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Slavery By Another Name
by Pascal Beckert-McGirr - Tuesday, December 8, 2015, 08:59 PM

In the documentary “Slavery by Another Name” there were many arguments made however the key point delivered in this movie was that slavery did not end with the 13th Amendment. However it extended well into the late 1800’s surpassing what many people believe to be the literal end to slavery. In the 13th amendment it is stipulated that slavery is illegal “except as a punishment for crime whereof the party shall have been duly convicted”. This created many problems in the south including the idea of Convict Leasing. Convict Leasing was a system where convicted convicts would be leased out to private companies by the state for profit. It created huge revenue for the state however it infringed on some of the most basic civil rights given to citizens. The conditions these convicts were sent into were often worse than previous conditions they had seen on plantations. Thousands of people died in mines, plantations, and factories along with many others being brought down to their worst physical conditions of their lives. The system of convict leasing also created opportunity for local enforcement to target people based on race. They could now arrest african americans for near nothing and have them sent to 30 days in a mine, these sentences were often extended when prisoners could not pay off their debt.

Re: Slavery By Another Name
by PALEY FENNER - Tuesday, December 8, 2015, 09:29 PM

I totally agree that conflict leasing was definitely negative outcome and that it impacted former slaves, Republicans, and people opposing the Confederacy. It was a way for slavery to continue under "a new name, and have private organizations profit as well as the southern state governments to profit.

I respectively disagree about the convict leasing. Convict leasing didn't actually really end until World War II (mid 1900s) in the United States of America. To some degree, convict leasing blatantly continues to this day.

I agree that the punishments for what former slaves were convicted for was extreme, the coal mines often led to death or injury due to the harsh conditions the enslaved convicts faced. I find it interesting how in the video they say "up to five years" for the theft of a pig. The "up to" strikes me as they likely decreased time for southern whites of they were to be put on court as the defender.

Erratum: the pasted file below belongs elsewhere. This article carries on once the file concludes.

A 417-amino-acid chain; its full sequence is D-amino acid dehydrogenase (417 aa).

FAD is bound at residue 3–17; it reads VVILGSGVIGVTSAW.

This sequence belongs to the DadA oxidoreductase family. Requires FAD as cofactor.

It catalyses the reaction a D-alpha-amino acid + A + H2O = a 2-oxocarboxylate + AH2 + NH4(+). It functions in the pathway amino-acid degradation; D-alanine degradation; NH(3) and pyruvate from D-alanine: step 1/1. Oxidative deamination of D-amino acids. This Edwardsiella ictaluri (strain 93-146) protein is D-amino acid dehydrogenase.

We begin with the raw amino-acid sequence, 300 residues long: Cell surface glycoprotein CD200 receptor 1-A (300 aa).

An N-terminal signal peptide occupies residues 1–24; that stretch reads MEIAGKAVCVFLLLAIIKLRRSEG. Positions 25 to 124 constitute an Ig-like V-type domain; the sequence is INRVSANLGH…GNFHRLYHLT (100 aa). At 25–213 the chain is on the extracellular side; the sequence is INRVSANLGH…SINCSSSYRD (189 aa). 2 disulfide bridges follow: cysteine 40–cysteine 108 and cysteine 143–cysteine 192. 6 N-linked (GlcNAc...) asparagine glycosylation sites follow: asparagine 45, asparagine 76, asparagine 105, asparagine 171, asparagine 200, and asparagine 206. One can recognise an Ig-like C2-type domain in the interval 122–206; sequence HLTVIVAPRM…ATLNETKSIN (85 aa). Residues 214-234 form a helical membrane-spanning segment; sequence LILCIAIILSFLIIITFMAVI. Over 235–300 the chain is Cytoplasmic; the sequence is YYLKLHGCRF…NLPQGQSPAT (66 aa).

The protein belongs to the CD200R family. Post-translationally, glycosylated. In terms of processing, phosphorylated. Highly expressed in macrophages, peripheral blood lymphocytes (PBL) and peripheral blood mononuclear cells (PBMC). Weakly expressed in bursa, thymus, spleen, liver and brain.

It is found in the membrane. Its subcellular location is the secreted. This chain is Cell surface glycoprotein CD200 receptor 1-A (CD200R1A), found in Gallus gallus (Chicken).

Re: Slavery By Another Name
by KAMRUL RUHIT - Wednesday, December 9, 2015, 03:11 PM

I agree that the Thirteenth Amendment allowed for peonage to continue becasue the writer of the amendment were not careful enough. I also agree that peonage was much worse because if a slave were to die then the owner would lose out and that was incentive for the owner to be the least bit allowing. However in the system of peonage, people could be worked to death and all the temporary buyer had to do was lease another slave at incredibly low rates. This lost incentive allowed for much terrible treatment of African Americans. 

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Re: Slavery By Another Name
by Nicholas Reed - Wednesday, December 9, 2015, 07:34 PM

I completely that polices for the thriteenth amendment were stripped from the benefits of African American citizenship in form of allowing debt peonage and creating a system of hiring convicts to work on plantations in order rebuild the agrarian southern economy during the reconstruction period.  I think in the perspective of former slaves, there was not a fair change in terms of their rights controlled by southern statehood/ state authoritie policies by allowing wealthy white plantation owners to continue the harsh labor of African Americans under white influence, which was directly known as the same aspects of American slavery.